Proud flesh is a common term used for “excessive” granulation tissue. Granulation tissue is pink to red in color, firm and has a roughened appearance and is found within an open wound.
Granulation tissue is produced three to four days after the wound has occurred. It is the intermediate step in the healing process. Wounds heal by producing a bed of granulation tissue, and contracting from the edges eventually covering the surface. As compared to other species, the equine species is the only species that can produce “proud flesh” or an excessive amount of granulation tissue. This granulation tissue is necessary until it becomes excessive or “proud” meaning that it starts to protrude out above the level of the wound’s edges. When the granulation tissue protrudes, the wound’s edges cannot contract and therefore the healing process is stalled.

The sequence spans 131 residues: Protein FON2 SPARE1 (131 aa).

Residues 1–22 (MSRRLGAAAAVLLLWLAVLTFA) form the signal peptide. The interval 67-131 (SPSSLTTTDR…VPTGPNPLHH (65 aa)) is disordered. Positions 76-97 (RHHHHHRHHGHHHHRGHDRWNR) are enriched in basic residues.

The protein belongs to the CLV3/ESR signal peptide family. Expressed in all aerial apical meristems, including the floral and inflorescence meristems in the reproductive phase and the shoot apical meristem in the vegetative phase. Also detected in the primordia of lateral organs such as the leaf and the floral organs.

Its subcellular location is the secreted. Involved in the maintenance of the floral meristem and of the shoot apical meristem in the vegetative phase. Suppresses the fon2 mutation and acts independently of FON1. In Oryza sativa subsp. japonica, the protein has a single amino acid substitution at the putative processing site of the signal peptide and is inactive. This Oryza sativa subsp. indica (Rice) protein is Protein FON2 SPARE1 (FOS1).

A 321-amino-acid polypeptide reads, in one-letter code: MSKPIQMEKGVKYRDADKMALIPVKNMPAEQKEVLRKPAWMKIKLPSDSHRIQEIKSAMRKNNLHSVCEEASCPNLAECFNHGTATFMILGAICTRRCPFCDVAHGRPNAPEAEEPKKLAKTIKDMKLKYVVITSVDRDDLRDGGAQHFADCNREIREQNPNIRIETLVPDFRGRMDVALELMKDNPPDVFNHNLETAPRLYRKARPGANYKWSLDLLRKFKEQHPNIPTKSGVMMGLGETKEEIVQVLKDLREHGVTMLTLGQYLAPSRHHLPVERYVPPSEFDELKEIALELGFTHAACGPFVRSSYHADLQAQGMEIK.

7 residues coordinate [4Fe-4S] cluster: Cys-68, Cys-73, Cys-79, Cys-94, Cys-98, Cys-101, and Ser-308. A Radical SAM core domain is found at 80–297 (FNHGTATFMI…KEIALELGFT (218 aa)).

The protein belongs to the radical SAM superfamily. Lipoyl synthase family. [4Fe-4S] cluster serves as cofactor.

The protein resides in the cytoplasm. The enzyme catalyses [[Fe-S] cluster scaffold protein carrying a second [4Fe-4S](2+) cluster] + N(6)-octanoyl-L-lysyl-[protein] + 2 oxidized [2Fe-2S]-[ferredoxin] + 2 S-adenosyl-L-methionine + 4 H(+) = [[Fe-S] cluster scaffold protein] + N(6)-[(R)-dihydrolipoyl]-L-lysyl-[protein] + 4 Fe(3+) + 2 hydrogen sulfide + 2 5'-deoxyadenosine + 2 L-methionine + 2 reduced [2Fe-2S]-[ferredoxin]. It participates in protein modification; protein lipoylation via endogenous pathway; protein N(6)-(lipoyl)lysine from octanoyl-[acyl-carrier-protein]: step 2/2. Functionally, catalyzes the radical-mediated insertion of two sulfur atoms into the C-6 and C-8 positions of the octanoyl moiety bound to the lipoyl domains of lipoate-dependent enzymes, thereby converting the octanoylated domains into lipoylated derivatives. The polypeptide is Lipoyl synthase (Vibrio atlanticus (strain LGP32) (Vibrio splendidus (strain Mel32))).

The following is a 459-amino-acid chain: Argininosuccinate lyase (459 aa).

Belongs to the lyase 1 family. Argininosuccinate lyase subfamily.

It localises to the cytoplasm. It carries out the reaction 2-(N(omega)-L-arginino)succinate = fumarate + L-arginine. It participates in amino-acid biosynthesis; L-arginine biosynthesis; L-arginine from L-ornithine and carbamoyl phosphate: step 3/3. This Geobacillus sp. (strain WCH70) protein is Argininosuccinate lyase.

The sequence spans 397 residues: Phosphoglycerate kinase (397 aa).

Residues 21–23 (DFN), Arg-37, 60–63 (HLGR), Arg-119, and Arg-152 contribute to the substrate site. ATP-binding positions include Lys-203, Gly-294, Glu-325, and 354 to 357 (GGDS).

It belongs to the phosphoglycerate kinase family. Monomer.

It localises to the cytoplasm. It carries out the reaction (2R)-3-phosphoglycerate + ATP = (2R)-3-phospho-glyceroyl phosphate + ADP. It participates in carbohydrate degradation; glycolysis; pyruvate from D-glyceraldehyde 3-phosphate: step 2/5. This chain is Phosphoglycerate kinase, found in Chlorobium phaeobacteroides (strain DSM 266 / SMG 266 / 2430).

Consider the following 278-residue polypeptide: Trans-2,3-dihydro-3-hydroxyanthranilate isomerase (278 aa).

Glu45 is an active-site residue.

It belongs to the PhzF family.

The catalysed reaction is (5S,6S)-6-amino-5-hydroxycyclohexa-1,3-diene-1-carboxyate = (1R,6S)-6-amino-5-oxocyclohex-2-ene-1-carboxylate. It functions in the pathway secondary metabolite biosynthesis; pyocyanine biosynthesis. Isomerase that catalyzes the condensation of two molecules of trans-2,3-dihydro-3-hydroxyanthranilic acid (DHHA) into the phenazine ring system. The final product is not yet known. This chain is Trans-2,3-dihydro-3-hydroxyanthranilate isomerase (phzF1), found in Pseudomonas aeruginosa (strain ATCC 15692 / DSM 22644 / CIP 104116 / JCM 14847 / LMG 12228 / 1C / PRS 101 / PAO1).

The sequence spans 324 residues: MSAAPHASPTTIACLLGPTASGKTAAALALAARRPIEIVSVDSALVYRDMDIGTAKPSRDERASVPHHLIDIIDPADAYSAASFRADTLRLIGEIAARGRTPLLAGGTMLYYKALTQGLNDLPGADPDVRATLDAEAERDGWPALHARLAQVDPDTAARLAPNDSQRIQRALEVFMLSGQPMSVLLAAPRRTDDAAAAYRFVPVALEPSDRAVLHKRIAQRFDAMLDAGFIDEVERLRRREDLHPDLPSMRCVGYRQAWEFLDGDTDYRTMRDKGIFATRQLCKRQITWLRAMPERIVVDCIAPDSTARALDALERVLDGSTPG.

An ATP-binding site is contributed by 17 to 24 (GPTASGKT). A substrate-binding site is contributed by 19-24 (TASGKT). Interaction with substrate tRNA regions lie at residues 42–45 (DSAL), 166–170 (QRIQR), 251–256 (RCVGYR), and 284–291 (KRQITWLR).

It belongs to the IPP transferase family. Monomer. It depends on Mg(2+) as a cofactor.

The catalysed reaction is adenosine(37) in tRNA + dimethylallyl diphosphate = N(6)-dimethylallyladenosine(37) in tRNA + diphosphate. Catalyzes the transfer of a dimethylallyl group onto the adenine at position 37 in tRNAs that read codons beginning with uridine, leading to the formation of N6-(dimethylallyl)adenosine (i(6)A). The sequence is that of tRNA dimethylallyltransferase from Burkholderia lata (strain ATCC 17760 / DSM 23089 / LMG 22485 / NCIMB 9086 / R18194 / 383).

Excessive granulation tissue is more prevalent in wounds that occur below the knees and hocks. The reason for this excessive proliferation is unknown. Many of the causes of proud flesh can be eliminated or managed with good wound care. Because of the tendencies to produce excessive granulation tissue in these areas, lacerations that may need suturing should be seen by your veterinarian within 4-8 hours of occurrence. Some wounds, if sutured, can prevent excessive granulation tissue from forming.
Many forms of therapy are used to remove or inhibit the formation of excessive granulation tissue. Consult your veterinarian for treatment options.